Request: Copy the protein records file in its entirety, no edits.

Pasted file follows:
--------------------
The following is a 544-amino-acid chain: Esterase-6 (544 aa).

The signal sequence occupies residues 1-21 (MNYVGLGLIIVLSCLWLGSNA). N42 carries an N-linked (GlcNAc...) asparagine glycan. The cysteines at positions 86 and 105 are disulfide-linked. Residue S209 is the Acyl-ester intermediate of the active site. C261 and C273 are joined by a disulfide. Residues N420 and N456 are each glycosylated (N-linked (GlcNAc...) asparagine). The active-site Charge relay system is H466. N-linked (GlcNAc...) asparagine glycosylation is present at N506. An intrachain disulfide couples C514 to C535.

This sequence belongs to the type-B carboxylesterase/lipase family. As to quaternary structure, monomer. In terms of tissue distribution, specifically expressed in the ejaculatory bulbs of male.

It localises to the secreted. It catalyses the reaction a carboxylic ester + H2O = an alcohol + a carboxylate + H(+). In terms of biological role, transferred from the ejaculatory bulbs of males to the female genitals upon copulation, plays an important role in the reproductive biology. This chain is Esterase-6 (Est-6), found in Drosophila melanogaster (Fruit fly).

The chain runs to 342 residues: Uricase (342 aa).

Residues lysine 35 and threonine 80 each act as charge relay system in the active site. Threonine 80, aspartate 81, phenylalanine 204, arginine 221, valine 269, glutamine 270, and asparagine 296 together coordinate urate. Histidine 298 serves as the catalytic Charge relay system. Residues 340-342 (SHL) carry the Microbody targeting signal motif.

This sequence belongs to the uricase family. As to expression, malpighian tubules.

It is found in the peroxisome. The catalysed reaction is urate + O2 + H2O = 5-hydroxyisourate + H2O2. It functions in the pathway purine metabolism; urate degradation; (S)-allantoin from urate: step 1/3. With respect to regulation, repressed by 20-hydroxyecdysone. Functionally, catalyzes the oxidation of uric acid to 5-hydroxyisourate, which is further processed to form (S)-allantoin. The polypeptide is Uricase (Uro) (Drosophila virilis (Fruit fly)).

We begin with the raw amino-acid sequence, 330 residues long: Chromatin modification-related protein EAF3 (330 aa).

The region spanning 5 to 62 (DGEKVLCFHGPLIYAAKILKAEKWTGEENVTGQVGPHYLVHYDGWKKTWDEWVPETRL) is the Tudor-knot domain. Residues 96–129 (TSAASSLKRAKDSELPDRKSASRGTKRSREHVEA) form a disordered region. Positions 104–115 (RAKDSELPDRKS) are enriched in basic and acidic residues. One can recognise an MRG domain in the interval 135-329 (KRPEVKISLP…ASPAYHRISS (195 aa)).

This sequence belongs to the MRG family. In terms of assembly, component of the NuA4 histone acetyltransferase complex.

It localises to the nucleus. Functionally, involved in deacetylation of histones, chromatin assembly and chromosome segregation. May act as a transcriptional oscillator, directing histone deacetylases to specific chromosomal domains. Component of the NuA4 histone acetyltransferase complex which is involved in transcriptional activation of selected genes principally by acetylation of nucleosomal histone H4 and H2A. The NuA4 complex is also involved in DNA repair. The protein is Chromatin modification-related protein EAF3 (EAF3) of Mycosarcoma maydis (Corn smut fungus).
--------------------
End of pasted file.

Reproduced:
The following is a 544-amino-acid chain: Esterase-6 (544 aa).

The signal sequence occupies residues 1-21 (MNYVGLGLIIVLSCLWLGSNA). N42 carries an N-linked (GlcNAc...) asparagine glycan. The cysteines at positions 86 and 105 are disulfide-linked. Residue S209 is the Acyl-ester intermediate of the active site. C261 and C273 are joined by a disulfide. Residues N420 and N456 are each glycosylated (N-linked (GlcNAc...) asparagine). The active-site Charge relay system is H466. N-linked (GlcNAc...) asparagine glycosylation is present at N506. An intrachain disulfide couples C514 to C535.

This sequence belongs to the type-B carboxylesterase/lipase family. As to quaternary structure, monomer. In terms of tissue distribution, specifically expressed in the ejaculatory bulbs of male.

It localises to the secreted. It catalyses the reaction a carboxylic ester + H2O = an alcohol + a carboxylate + H(+). In terms of biological role, transferred from the ejaculatory bulbs of males to the female genitals upon copulation, plays an important role in the reproductive biology. This chain is Esterase-6 (Est-6), found in Drosophila melanogaster (Fruit fly).

The chain runs to 342 residues: Uricase (342 aa).

Residues lysine 35 and threonine 80 each act as charge relay system in the active site. Threonine 80, aspartate 81, phenylalanine 204, arginine 221, valine 269, glutamine 270, and asparagine 296 together coordinate urate. Histidine 298 serves as the catalytic Charge relay system. Residues 340-342 (SHL) carry the Microbody targeting signal motif.

This sequence belongs to the uricase family. As to expression, malpighian tubules.

It is found in the peroxisome. The catalysed reaction is urate + O2 + H2O = 5-hydroxyisourate + H2O2. It functions in the pathway purine metabolism; urate degradation; (S)-allantoin from urate: step 1/3. With respect to regulation, repressed by 20-hydroxyecdysone. Functionally, catalyzes the oxidation of uric acid to 5-hydroxyisourate, which is further processed to form (S)-allantoin. The polypeptide is Uricase (Uro) (Drosophila virilis (Fruit fly)).

We begin with the raw amino-acid sequence, 330 residues long: Chromatin modification-related protein EAF3 (330 aa).

The region spanning 5 to 62 (DGEKVLCFHGPLIYAAKILKAEKWTGEENVTGQVGPHYLVHYDGWKKTWDEWVPETRL) is the Tudor-knot domain. Residues 96–129 (TSAASSLKRAKDSELPDRKSASRGTKRSREHVEA) form a disordered region. Positions 104–115 (RAKDSELPDRKS) are enriched in basic and acidic residues. One can recognise an MRG domain in the interval 135-329 (KRPEVKISLP…ASPAYHRISS (195 aa)).

This sequence belongs to the MRG family. In terms of assembly, component of the NuA4 histone acetyltransferase complex.

It localises to the nucleus. Functionally, involved in deacetylation of histones, chromatin assembly and chromosome segregation. May act as a transcriptional oscillator, directing histone deacetylases to specific chromosomal domains. Component of the NuA4 histone acetyltransferase complex which is involved in transcriptional activation of selected genes principally by acetylation of nucleosomal histone H4 and H2A. The NuA4 complex is also involved in DNA repair. The protein is Chromatin modification-related protein EAF3 (EAF3) of Mycosarcoma maydis (Corn smut fungus).